- Select New user at the top of the screen.
- In the User properties, follow these steps:
- In the Name field, enter
- In the User name field, enter the email@example.com. For example,
- Select the Show password check box, and then write down the value that's displayed in the Password box.
- Click Create.
- In the Name field, enter
Assign the Azure AD test user
In this section, you'll enable B.Simon to use Azure single sign-on by granting access to WireWheel.
In the Azure portal, select Enterprise Applications, and then select All applications.
In the applications list, select WireWheel.
In the app's overview page, find the Manage section and select Users and groups.
Select Add user, then select Users and groups in the Add Assignment dialog.
In the Users and groups dialog, select B.Simon from the Users list, then click the Select button at the bottom of the screen.
If you're expecting any role value in the SAML assertion, in the Select Role dialog, select the appropriate role for the user from the list and then click the Select button at the bottom of the screen.
In the Add Assignment dialog, click the Assign button.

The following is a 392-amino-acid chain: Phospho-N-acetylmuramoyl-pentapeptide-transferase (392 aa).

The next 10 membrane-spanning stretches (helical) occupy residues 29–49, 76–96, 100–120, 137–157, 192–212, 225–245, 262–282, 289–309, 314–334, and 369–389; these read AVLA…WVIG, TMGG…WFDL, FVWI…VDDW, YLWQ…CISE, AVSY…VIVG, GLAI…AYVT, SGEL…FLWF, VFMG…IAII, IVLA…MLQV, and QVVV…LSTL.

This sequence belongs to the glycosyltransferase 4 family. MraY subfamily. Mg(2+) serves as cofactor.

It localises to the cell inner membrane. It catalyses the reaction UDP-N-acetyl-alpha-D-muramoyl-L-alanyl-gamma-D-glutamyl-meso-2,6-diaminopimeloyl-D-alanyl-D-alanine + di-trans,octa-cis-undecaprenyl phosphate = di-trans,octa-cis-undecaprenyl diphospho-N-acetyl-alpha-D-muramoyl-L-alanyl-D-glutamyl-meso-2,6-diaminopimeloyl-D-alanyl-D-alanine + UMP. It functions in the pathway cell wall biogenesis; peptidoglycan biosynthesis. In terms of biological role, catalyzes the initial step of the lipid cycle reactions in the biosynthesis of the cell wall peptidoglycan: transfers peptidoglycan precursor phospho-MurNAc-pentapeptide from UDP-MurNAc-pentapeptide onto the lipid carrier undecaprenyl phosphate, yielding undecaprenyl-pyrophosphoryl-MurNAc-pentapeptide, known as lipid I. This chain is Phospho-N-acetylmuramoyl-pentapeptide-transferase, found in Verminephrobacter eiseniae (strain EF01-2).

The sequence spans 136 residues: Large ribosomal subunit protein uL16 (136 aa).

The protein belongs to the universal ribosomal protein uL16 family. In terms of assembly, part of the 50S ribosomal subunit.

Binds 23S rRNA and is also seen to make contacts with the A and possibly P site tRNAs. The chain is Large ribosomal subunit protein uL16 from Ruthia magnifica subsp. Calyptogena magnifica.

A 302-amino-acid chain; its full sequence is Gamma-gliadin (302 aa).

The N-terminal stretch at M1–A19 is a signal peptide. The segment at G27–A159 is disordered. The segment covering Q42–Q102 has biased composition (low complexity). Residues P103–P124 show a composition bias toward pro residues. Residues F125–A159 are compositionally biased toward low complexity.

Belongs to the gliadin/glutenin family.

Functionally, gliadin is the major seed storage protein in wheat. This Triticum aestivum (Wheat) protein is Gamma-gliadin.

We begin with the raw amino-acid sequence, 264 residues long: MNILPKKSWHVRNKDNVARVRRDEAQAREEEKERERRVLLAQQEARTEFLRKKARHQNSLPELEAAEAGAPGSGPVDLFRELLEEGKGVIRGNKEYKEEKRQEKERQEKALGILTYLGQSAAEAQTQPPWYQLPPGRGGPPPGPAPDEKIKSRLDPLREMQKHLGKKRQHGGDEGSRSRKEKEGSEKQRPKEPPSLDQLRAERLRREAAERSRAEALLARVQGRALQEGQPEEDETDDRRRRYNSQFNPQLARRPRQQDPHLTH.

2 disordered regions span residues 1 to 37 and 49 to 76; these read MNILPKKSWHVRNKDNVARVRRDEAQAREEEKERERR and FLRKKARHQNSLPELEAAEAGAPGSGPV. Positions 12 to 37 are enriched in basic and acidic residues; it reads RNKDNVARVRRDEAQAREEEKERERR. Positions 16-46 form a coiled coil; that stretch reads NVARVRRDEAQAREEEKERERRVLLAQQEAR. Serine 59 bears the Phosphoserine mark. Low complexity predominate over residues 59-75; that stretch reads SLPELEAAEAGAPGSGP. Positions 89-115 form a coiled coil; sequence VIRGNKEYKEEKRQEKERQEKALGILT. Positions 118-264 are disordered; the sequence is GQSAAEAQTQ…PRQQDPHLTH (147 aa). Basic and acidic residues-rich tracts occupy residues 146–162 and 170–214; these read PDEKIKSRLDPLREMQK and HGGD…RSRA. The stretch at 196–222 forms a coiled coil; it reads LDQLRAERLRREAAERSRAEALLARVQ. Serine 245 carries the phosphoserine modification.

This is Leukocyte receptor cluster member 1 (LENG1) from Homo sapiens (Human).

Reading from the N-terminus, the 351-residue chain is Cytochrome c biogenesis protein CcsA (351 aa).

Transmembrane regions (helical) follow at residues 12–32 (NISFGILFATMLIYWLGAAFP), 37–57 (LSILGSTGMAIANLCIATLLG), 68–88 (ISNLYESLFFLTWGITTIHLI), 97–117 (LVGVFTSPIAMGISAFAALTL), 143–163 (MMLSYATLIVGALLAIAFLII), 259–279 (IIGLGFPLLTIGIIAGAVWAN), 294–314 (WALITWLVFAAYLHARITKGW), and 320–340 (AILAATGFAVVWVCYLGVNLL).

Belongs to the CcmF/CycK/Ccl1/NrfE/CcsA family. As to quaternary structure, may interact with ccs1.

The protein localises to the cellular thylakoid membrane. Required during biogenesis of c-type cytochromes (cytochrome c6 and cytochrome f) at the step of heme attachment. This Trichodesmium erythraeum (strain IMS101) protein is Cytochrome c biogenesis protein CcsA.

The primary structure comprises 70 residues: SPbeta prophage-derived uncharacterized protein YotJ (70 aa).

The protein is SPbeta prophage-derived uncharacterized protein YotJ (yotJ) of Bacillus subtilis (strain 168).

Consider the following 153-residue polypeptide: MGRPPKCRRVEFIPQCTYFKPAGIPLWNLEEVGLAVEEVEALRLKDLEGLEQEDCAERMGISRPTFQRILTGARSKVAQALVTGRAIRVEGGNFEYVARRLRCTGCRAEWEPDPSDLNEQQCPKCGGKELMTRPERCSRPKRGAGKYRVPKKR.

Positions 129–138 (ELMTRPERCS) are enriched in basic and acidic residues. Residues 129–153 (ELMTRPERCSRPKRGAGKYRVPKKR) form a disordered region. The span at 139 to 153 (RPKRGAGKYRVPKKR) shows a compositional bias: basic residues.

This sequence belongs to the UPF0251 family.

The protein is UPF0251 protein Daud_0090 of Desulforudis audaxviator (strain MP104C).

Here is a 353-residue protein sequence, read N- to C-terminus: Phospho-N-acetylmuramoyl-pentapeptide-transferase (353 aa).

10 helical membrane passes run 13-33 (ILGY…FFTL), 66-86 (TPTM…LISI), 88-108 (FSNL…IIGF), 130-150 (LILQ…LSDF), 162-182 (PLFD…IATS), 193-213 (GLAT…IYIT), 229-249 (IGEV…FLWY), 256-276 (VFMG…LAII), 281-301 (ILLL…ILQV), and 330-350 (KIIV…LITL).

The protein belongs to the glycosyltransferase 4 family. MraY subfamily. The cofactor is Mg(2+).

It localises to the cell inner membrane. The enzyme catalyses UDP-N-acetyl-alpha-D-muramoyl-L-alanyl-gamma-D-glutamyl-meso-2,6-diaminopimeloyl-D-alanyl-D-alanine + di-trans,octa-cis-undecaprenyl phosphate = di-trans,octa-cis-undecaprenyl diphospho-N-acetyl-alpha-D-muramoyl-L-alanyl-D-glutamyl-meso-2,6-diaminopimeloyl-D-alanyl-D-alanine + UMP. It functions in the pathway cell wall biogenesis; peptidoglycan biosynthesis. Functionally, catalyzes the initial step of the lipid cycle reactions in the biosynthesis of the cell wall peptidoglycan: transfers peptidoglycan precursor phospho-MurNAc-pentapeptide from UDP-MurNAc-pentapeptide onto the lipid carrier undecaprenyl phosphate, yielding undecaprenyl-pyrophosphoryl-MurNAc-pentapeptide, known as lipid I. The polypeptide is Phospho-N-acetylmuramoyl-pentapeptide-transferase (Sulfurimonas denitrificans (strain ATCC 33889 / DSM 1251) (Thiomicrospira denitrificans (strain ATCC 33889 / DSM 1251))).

Configure WireWheel SSO
To configure single sign-on on WireWheel side, you need to send the downloaded Certificate (Base64) and appropriate copied URLs from Azure portal to WireWheel support team. They set this setting to have the SAML SSO connection set properly on both sides.
Create WireWheel test user
In this section, a user called Britta Simon is created in WireWheel. WireWheel supports just-in-time user provisioning, which is enabled by default. There is no action item for you in this section. If a user doesn't already exist in WireWheel, a new one is created after authentication.
In this section, you test your Azure AD single sign-on configuration using the Access Panel.
When you click the WireWheel tile in the Access Panel, you should be automatically signed in to the WireWheel for which you set up SSO. For more information about the Access Panel, see Introduction to the Access Panel.